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Am J Cardiol. 2015 Sep 15;116(6):894-9. doi: 10.1016/j.amjcard.2015.06.030. Epub 2015 Jun 27.

Diagnostic Approach to Unexplained Cardiac Arrest (from the FIVI-Gen Study).

Author information

1
Cardiology Clinical Management Unit, Granada University Hospitals, Granada Institute of Biohealth Research, Granada, Spain. Electronic address: jimenez.jaimez@gmail.com.
2
Cardiology Department, La Paz University Hospital, Madrid, Spain.
3
Cardiology Department, La Fe University Hospital, Valencia, Spain.
4
Cardiology Department, Gran Canaria Island Hospital, Las Palmas de Gran Canaria, Spain.
5
Cardiology Department, Juan Ramón Jiménez Hospital, Huelva, Spain.
6
Cardiology Department, Virgen de la Arrixaca University Hospital, Murcia, Spain.
7
Cardiology Department, Reina Sofía University Hospital, Córdoba, Spain.
8
Cardiology Department, Virgen de Macarena University Hospital, Seville, Spain.
9
Cardiology Department, Virgen de Valme University Hospital, Seville, Spain.
10
Cardiology Department, Health in Code SL, A Coruña, Spain.
11
Cardiology Department, Virgen de la Victoria University Hospital, Málaga, Spain.
12
Cardiology Clinical Management Unit, Granada University Hospitals, Granada Institute of Biohealth Research, Granada, Spain.

Abstract

Unexplained cardiac arrest (UCA) can be caused by low-penetrance genetic disorders. The aim of this cross-sectional study is to assess the usefulness of a new diagnostic protocol: Thirty-five patients were recruited from 9 Spanish centers. Electrocardiogram, echocardiogram, and coronary catheterization were used to rule out electrical or structural heart disease in all subjects. Patients underwent pharmacologic tests with epinephrine and flecainide, followed by assessment of family members using electrocardiogram and echocardiogram, and next-generation genetic sequencing to analyze 126 genes if all the other test results were negative. A firm diagnosis of channelopathy required phenotypic proof of the condition in unmasking tests, the presence of a pathogenic variant consistent with the phenotype observed, and/or co-segregation of the mutation found in a family member's phenotype. A firm diagnosis was made in 18 cases. The diagnoses were 7 Brugada syndrome, 5 catecholaminergic polymorphic ventricular tachycardia, 3 long QT syndrome, 2 early repolarization syndrome, and 1 short QT syndrome. Pharmacologic testing was the most frequent method of diagnosis. In 5 cases, the diagnosis was made based on positive genetic testing without phenotypic alterations. In conclusion, this sequential diagnostic protocol allows diagnoses to be made in approximately half of the UCA cases. These diagnoses are low clinical penetrance channelopathies. If interpreted carefully, genetic tests can be a useful tool for diagnosing UCA without a phenotype.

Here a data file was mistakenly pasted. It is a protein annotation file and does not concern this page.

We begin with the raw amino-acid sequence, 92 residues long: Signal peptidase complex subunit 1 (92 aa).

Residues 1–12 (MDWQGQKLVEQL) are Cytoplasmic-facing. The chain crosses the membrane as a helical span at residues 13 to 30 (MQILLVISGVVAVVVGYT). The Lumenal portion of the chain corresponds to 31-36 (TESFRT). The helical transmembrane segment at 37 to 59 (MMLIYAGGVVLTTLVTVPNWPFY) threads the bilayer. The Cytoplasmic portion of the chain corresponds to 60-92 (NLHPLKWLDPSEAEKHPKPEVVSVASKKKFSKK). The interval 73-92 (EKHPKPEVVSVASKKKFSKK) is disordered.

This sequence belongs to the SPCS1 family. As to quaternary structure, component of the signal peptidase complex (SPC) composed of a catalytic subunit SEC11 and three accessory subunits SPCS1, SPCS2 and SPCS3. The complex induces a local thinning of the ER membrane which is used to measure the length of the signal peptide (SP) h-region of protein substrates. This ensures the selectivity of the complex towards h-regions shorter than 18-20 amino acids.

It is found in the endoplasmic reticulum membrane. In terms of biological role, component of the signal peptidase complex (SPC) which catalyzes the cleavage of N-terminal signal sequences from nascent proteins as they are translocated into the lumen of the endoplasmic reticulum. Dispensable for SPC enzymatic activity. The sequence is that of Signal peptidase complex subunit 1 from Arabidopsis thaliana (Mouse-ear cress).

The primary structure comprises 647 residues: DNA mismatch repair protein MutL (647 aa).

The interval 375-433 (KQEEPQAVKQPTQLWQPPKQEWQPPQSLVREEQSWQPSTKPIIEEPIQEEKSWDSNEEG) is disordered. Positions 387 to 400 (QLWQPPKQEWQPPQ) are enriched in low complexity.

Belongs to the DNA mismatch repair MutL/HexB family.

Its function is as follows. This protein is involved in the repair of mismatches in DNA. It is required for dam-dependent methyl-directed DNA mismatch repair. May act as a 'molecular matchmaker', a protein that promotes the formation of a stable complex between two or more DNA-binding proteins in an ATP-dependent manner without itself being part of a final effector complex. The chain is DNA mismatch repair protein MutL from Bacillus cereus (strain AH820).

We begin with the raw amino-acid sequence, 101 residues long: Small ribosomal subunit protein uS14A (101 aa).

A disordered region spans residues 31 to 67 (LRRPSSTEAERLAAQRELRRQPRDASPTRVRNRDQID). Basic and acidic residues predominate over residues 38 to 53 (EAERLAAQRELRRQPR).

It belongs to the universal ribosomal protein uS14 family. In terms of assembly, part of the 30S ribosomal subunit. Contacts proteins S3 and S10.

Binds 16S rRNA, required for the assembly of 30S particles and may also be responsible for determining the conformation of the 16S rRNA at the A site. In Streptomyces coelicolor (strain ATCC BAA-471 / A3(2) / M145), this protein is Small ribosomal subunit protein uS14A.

PMID:
26189708
DOI:
10.1016/j.amjcard.2015.06.030
[Indexed for MEDLINE]

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